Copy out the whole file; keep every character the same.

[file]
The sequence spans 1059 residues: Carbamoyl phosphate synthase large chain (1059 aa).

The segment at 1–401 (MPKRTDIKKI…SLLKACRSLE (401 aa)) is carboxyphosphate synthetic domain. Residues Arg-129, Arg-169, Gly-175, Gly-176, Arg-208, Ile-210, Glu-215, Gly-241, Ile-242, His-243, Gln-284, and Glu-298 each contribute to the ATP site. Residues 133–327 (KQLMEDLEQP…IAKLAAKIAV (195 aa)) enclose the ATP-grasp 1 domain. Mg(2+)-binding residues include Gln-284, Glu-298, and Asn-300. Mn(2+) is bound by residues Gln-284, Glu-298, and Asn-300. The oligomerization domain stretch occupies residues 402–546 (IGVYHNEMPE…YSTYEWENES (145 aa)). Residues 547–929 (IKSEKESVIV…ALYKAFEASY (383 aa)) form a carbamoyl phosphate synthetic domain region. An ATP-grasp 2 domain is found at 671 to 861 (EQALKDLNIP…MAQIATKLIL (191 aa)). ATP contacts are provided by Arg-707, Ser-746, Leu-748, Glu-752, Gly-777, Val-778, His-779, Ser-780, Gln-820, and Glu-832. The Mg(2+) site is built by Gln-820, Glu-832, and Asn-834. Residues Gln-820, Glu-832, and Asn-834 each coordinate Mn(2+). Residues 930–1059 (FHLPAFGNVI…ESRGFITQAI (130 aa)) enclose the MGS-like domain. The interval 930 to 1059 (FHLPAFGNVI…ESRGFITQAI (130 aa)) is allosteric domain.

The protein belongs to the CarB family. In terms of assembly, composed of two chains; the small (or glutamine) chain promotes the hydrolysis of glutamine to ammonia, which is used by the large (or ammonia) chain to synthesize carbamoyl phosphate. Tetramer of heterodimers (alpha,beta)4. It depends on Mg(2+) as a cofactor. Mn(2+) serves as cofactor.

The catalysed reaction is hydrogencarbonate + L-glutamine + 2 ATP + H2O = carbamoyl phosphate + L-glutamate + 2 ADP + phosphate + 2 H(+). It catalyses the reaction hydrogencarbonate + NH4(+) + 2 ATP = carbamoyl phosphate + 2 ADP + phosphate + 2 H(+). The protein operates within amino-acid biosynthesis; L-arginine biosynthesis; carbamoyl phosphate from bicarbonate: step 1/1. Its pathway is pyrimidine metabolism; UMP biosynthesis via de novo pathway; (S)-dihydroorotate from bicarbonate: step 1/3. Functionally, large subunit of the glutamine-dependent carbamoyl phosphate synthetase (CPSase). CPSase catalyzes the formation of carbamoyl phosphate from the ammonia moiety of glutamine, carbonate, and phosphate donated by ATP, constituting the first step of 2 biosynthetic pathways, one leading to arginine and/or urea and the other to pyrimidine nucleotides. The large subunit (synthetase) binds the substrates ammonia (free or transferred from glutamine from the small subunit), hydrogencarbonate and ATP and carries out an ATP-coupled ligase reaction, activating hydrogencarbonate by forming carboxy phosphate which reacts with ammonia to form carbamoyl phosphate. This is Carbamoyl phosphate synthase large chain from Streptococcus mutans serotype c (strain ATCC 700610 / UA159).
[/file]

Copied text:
The sequence spans 1059 residues: Carbamoyl phosphate synthase large chain (1059 aa).

The segment at 1–401 (MPKRTDIKKI…SLLKACRSLE (401 aa)) is carboxyphosphate synthetic domain. Residues Arg-129, Arg-169, Gly-175, Gly-176, Arg-208, Ile-210, Glu-215, Gly-241, Ile-242, His-243, Gln-284, and Glu-298 each contribute to the ATP site. Residues 133–327 (KQLMEDLEQP…IAKLAAKIAV (195 aa)) enclose the ATP-grasp 1 domain. Mg(2+)-binding residues include Gln-284, Glu-298, and Asn-300. Mn(2+) is bound by residues Gln-284, Glu-298, and Asn-300. The oligomerization domain stretch occupies residues 402–546 (IGVYHNEMPE…YSTYEWENES (145 aa)). Residues 547–929 (IKSEKESVIV…ALYKAFEASY (383 aa)) form a carbamoyl phosphate synthetic domain region. An ATP-grasp 2 domain is found at 671 to 861 (EQALKDLNIP…MAQIATKLIL (191 aa)). ATP contacts are provided by Arg-707, Ser-746, Leu-748, Glu-752, Gly-777, Val-778, His-779, Ser-780, Gln-820, and Glu-832. The Mg(2+) site is built by Gln-820, Glu-832, and Asn-834. Residues Gln-820, Glu-832, and Asn-834 each coordinate Mn(2+). Residues 930–1059 (FHLPAFGNVI…ESRGFITQAI (130 aa)) enclose the MGS-like domain. The interval 930 to 1059 (FHLPAFGNVI…ESRGFITQAI (130 aa)) is allosteric domain.

The protein belongs to the CarB family. In terms of assembly, composed of two chains; the small (or glutamine) chain promotes the hydrolysis of glutamine to ammonia, which is used by the large (or ammonia) chain to synthesize carbamoyl phosphate. Tetramer of heterodimers (alpha,beta)4. It depends on Mg(2+) as a cofactor. Mn(2+) serves as cofactor.

The catalysed reaction is hydrogencarbonate + L-glutamine + 2 ATP + H2O = carbamoyl phosphate + L-glutamate + 2 ADP + phosphate + 2 H(+). It catalyses the reaction hydrogencarbonate + NH4(+) + 2 ATP = carbamoyl phosphate + 2 ADP + phosphate + 2 H(+). The protein operates within amino-acid biosynthesis; L-arginine biosynthesis; carbamoyl phosphate from bicarbonate: step 1/1. Its pathway is pyrimidine metabolism; UMP biosynthesis via de novo pathway; (S)-dihydroorotate from bicarbonate: step 1/3. Functionally, large subunit of the glutamine-dependent carbamoyl phosphate synthetase (CPSase). CPSase catalyzes the formation of carbamoyl phosphate from the ammonia moiety of glutamine, carbonate, and phosphate donated by ATP, constituting the first step of 2 biosynthetic pathways, one leading to arginine and/or urea and the other to pyrimidine nucleotides. The large subunit (synthetase) binds the substrates ammonia (free or transferred from glutamine from the small subunit), hydrogencarbonate and ATP and carries out an ATP-coupled ligase reaction, activating hydrogencarbonate by forming carboxy phosphate which reacts with ammonia to form carbamoyl phosphate. This is Carbamoyl phosphate synthase large chain from Streptococcus mutans serotype c (strain ATCC 700610 / UA159).